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AI will operate through the so-called Internet of Things using conversation instead of typing."Our privacy, diversity and democracy will be challenged," Professor Walsh said."[Government] intelligence [agencies] can't wait for every room to be listening to us.Marketers, too, would love all this data about our everyday lives.
Most people won't bother buying cars and will lose driving skills.Leading Australian artificial intelligence scientist Professor Toby Walsh is warning that we are "sleepwalking" into an AI future in which billions of machines and computers will be able to think.Professor Walsh, from the University of New South Wales, is calling for a national discussion about whether society needs to adopt clear boundaries and guidelines around how AI is developed and how it's used in our lives.But should we hand over decisions like hiring and especially firing to a computer?"We will have to learn when to say to computers: 'Sorry, I can't let you do that.' It's not enough for a machine to do a task better than a human.Cyber-crime to date has been relatively low-tech with phishing and malware attacks.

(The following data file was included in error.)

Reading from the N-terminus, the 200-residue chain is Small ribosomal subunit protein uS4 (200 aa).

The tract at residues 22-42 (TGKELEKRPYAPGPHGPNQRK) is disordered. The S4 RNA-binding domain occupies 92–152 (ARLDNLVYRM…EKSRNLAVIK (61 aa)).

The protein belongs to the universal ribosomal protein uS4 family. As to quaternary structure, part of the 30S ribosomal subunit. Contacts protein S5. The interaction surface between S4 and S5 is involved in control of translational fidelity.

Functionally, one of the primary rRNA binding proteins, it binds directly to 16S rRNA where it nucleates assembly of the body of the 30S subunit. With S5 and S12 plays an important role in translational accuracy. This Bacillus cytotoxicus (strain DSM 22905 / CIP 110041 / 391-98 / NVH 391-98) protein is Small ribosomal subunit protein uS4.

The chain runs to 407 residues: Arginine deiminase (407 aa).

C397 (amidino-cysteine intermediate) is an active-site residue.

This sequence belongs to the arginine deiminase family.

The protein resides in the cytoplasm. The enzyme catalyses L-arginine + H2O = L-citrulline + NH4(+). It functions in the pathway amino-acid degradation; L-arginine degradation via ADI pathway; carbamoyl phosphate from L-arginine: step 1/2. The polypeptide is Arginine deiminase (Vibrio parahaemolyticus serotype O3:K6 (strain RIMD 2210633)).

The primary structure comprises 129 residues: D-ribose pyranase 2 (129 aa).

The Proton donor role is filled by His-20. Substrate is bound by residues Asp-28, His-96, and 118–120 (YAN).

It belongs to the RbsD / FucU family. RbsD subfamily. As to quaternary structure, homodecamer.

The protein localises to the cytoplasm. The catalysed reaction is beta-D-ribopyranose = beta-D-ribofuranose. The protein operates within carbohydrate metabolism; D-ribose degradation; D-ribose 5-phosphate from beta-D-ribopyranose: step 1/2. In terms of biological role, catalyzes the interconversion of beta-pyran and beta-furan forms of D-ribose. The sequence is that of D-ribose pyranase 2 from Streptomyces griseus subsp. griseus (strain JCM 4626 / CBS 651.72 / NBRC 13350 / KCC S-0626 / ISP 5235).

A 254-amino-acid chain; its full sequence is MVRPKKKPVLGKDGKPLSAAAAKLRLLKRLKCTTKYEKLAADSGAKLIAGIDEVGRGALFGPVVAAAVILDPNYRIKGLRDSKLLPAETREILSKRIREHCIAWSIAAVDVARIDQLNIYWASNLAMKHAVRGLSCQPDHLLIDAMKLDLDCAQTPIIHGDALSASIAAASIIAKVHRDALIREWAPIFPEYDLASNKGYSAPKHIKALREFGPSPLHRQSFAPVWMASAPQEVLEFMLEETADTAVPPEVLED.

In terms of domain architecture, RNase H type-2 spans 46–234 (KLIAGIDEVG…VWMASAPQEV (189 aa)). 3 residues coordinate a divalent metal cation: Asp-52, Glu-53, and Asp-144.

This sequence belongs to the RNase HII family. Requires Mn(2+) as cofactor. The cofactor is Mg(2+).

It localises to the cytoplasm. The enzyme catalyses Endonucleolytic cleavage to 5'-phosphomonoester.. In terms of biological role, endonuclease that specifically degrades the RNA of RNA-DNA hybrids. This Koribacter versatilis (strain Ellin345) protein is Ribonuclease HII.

But AI will surpass human hackers — and the only defence will be another AI program. But these technologies will also quickly find their way into the civilian sphere.A few people will resist and determinedly follow a disconnected 20th Century life.But most of us will take advantage of having just about everything in our lives connected: fridges, toasters, baths, door locks, windows, bicycles and pot plants.But there will be increasing concern about the seductive nature of these unreal, alternate worlds.There may be an underclass of addicts who spend every waking moment in them.The oceans, skies and railroads of the planet will be filled with autonomous ships, planes and trains transporting cargo without any people on board, as driverless car technology spreads to other industries. And children will no longer grow up wanting to be train drivers."Planes carrying people will probably continue to be piloted by humans," Professor Walsh said."But after several decades of safe flights by cargo planes, the debate will begin whether humans should still be airline pilots."Nearly every part of this prediction is already here — it's just that no-one has yet pulled all the pieces together.